Many organizations approach incident analysis with one goal in mind, when in fact, there should be two. One goal is to determine the immediate causes and root causes including management system failures which allowed the incident to occur, so effective countermeasures can be taken to reduce future injury risk. Many organizations do not realize there's a second goal. The second goal is to encourage full and open participation of all employees involved in, witness to, or with pertinent information for any incident on site. To accomplish this, organizations need to create a non-adversarial atmosphere around reporting and analyzing incidents. They need to create an atmosphere free of blame and discipline. There are many characteristics that impact our ability to meet these two goals. One characteristic is the degree of employee involvement during analysis and follow-up.

So, how do we get those line workers openly participating in incident reporting and analysis? One place to start is to create a non-adversarial atmosphere during the interview phase of the incident analysis process. The interview phase is often where employees develop the perception the incident analysis process is faultfinding. Organizations need to remember that the interviewing phase of the process is crucial for information gathering and for perception management. This paper will include ways to get better information and make the process a more empowering event for all involved. In particular, this paper will review the nuts and bolts of witness interviews (the why, who, when, where, and how), how best to communicate (i.e., the interview sequence), and how to enhance the memory of witnesses. Safety managers should take a leadership role in their organization's incident reporting and analysis process. This paper will help safety managers evaluate their own incident analysis process and to make suggestions for process changes.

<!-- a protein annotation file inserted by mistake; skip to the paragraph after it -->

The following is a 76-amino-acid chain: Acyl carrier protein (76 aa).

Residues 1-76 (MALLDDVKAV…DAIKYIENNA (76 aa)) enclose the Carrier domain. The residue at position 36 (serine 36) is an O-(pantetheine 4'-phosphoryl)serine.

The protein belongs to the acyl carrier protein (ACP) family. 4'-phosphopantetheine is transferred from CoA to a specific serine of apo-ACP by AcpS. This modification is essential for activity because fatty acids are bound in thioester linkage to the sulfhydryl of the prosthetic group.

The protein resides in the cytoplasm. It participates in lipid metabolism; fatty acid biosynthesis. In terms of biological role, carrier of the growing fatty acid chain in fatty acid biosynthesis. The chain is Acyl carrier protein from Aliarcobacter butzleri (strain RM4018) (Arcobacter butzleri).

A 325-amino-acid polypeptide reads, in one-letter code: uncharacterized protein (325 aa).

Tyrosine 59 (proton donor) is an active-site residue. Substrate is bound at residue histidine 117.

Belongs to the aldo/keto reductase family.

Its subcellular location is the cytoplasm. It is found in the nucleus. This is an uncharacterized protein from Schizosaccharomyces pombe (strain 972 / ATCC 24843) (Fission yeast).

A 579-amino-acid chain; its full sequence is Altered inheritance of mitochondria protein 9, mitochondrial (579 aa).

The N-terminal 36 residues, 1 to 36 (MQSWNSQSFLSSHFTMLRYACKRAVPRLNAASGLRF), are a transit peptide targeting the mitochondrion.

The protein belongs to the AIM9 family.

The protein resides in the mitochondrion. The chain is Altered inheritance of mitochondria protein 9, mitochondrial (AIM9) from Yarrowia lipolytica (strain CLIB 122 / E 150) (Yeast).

Mechanics of Interviewing for Incidents

First, the nuts and bolts of witness interviews will be discussed. Why conduct interviews? Employees will have information of significance to all incidents whether or not they involve injury or human error. This information is important to the problem solving aspect of incident analysis. The more employees get involved in problem solving, the better job they do in fixing system problems before they reach the incident stage. Additionally, including employees in decision-making, recommendation of corrective actions, and other activities of the incident analysis team enhance team building. This involvement in turn, increases employee ownership of safety, another route to improving safety in the workplace. So, when incidents occur, we want to involve witnesses and others to get information from them, but also to engage them in developing solutions and to build buy-in and ownership. However, an important issue organizations must address is whether or not employees want to participate.

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